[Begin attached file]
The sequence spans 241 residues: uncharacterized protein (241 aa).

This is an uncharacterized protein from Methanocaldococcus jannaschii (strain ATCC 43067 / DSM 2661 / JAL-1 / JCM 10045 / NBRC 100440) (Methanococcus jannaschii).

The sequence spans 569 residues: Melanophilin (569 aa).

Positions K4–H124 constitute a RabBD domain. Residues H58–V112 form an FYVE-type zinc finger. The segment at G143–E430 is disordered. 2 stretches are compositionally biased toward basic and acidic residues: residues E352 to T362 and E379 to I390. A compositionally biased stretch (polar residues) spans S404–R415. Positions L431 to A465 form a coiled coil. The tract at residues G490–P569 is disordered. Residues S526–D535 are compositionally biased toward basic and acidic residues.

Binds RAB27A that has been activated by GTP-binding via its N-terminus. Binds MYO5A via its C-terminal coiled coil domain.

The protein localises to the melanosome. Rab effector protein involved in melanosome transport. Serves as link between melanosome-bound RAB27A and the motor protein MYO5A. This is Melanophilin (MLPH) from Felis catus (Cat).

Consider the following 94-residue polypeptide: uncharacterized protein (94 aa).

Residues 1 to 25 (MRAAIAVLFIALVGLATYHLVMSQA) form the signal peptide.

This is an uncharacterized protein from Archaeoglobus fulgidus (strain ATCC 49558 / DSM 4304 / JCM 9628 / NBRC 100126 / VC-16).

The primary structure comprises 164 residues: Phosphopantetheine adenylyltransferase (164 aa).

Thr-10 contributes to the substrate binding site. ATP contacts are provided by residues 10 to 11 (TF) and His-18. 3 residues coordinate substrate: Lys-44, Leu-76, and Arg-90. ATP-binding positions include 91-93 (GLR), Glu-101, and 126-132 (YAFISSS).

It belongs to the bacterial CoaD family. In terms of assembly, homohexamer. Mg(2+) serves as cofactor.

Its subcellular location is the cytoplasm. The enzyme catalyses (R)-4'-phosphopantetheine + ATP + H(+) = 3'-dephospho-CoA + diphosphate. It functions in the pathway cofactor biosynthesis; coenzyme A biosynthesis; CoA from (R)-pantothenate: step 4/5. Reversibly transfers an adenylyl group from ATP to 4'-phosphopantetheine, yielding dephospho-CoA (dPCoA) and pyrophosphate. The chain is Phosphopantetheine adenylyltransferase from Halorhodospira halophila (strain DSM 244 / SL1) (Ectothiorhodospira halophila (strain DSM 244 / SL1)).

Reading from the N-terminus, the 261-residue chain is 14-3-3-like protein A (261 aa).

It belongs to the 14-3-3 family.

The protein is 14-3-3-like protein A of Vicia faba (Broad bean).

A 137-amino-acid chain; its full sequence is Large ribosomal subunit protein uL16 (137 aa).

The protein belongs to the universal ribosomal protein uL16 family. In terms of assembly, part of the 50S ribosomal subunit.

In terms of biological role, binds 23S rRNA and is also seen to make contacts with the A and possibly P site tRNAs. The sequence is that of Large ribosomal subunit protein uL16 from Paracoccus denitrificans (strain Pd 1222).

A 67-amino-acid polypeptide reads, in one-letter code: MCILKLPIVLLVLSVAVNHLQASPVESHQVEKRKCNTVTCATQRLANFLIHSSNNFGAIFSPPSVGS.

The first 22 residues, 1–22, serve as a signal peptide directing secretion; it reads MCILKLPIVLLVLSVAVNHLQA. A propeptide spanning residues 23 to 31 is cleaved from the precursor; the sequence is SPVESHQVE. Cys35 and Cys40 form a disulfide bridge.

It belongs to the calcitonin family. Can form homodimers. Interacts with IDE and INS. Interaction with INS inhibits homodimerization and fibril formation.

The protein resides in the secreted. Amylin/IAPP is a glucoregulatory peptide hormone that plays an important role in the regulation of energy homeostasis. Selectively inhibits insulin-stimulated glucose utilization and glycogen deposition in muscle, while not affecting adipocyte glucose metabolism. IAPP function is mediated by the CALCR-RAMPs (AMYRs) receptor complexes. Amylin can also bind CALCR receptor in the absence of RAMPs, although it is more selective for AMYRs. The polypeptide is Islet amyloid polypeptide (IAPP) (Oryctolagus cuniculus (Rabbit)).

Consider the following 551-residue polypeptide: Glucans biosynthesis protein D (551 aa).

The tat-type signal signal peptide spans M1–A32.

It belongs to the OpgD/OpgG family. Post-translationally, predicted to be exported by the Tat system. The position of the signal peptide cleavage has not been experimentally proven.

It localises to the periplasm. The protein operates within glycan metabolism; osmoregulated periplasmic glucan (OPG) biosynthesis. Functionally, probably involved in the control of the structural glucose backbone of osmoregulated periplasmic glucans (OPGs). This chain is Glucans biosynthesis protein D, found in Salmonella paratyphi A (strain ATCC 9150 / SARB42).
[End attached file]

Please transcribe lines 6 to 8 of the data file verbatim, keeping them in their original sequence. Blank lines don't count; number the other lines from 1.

The protein localises to the melanosome. Rab effector protein involved in melanosome transport. Serves as link between melanosome-bound RAB27A and the motor protein MYO5A. This is Melanophilin (MLPH) from Felis catus (Cat).

Consider the following 94-residue polypeptide: uncharacterized protein (94 aa).

Residues 1 to 25 (MRAAIAVLFIALVGLATYHLVMSQA) form the signal peptide.